Episode 121: The Stigmatization of Play

You can discover more about a person in an hour of play than in a year of conversation.
— Richard Lingard, A Letter of Advice to a Young Gentleman Leaving the University Concerning His Behaviour and Conversation in the World
This is the real secret of life — to be completely engaged with what you are doing in the here and now. And instead of calling it work, realize it is play.
— Alan Watts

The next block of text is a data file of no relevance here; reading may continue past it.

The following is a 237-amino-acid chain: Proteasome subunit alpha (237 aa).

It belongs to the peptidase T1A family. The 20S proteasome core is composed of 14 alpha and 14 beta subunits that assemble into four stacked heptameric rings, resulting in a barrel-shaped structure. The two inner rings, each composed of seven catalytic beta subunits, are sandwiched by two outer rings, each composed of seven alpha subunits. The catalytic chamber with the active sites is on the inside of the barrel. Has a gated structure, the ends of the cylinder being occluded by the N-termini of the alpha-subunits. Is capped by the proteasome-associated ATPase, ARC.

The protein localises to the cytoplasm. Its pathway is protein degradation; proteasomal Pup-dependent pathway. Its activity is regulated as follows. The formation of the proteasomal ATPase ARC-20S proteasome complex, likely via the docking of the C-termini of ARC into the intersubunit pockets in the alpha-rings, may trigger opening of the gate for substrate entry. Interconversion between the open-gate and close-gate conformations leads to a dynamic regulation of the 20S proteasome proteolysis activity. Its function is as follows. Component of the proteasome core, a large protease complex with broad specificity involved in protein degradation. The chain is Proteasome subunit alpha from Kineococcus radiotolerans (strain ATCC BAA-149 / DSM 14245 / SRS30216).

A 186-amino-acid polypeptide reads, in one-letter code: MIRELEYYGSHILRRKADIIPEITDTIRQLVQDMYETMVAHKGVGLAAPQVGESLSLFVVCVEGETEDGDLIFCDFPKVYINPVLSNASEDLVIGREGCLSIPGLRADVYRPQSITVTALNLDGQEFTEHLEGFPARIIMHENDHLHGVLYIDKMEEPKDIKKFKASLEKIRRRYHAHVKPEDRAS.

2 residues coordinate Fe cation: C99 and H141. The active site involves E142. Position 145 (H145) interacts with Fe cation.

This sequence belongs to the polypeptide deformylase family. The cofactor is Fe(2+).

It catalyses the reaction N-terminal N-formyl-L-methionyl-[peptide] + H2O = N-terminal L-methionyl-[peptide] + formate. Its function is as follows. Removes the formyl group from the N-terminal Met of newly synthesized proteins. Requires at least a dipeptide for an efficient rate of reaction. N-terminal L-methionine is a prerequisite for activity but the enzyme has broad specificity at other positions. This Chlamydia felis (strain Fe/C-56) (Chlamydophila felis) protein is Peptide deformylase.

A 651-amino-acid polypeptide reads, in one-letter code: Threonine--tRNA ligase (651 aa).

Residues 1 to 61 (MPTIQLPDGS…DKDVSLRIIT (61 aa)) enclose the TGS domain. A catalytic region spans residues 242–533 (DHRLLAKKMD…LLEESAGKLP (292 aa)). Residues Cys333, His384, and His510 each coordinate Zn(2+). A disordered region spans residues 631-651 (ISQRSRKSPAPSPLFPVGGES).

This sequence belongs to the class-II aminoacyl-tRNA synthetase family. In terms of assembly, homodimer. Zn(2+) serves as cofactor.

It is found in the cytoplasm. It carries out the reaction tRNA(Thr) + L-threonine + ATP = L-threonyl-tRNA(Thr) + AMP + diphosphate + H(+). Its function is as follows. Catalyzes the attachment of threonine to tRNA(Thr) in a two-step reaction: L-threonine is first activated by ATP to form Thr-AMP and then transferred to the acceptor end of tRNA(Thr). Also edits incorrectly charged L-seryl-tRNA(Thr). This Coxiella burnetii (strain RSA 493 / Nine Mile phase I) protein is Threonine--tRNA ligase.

As we enter adulthood, we naturally leave behind many of the vestiges of childhood. We outgrow old clothing, our interests evolve and our social circles expand and adapt. But in this process, as adulthood often prepares us to work, we often lose the time and apatite for play. This week, Evan Rasch joins us to discuss the role that playing has in childhood and what it could offer in an adult perspective. Do we close ourselves off to new perspectives and creative problem solving when we abandon play as a lens through which to see the world? Do we limit our own abilities to appreciate the world when we limit play to the youngest members of our culture? At what point do most of us stop playing and what does this signify about our larger beliefs and values?